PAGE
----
Ammonia can also make a versatile fuel. “You can run a vehicle on it, you can run a gas turbine on it, you could basically burn it and cook on it. So ammonia could well be the fuel of the future. It is easily transportable. Much more easily than LNG – liquefying ammonia is vastly more simple than liquefying natural gas,” he says.
“There is also the issue of stranded energy – we talk about the renewable energy that could be produced in the middle of Australia or the far west. Solar and wind. But it is miles away from where most of us need it.” An advantage of sustainable ammonia is that it can easily be shipped to where it's needed most – to the east coast of Australia, or Tokyo, Shanghai or Seoul, he says.
Artificial photosynthesis techniques developed by Professor MacFarlane in the Australian Centre for Excellence in Electromaterials Science (ACES), including colleagues from the University of Wollongong, are already being used to make sustainable hydrogen from water by their spinoff company, AquaHydrex. The hydrogen is being added to the natural gas pipeline, but could also potentially be used directly as a fuel source for electric cars.
And ionic liquids will be an important ingredient in batteries that are potentially cheaper, safer and more powerful than existing lithium batteries. Professor MacFarlane says flow batteries are also of great immediate interest for large scale grid-storage: “We have something we are about to patent, and are putting that forward right now.”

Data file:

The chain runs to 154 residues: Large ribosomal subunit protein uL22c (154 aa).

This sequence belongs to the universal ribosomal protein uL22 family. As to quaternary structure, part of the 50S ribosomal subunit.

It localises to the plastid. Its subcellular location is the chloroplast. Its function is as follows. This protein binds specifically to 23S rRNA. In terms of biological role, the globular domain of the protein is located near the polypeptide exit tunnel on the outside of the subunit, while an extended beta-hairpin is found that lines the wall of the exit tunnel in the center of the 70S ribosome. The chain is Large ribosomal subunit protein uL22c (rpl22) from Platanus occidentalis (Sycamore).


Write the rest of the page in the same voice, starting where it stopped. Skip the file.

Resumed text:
He explains that a flow battery functions like a traditional battery, “except that the liquid flows through the operating part of the cell from one tank to another tank. If you want more energy you get a bigger tank. It is an important concept for storing large amounts of energy.” The newly installed Tesla battery in South Australia “is a very, very big collection of very small batteries”, he says. “With a flow battery you simply have a larger amount of the active material that you flow through the battery.”
Other potential uses include:
Bio-compatible ionic liquids
Professor MacFarlane insists he is only a small player in the ambitious global effort to preserve coral reefs by creating frozen coral ‘seed banks’. In Australia, a coral cryopreservation bank with specimens from the Great Barrier Reef has been set up at Dubbo’s Taronga Western Plains Zoo. His biocompatible ionic liquids can also be used to preserve therapeutic proteins. For example, researchers have long known that the protein Interleukin-2 attacks skin cancer cells, but they have not known how to keep the protein alive out of the lab. Ionic liquids have been found that will preserve Interleukin-2 for up to two years. It is hoped a topical ointment will be developed from the discovery.
Ionic liquids are also useful chemical solvents, and can be used to extract bioactive chemicals from food waste or biomass. “A lot of our drugs and pharmaceutical compounds come from, ultimately, crude oil,” says Professor MacFarlane. “A target for the future is a bio-refinery – what goes in is plant material and what comes out is bioactive materials, like antioxidants and other useful compounds, that nature has made.”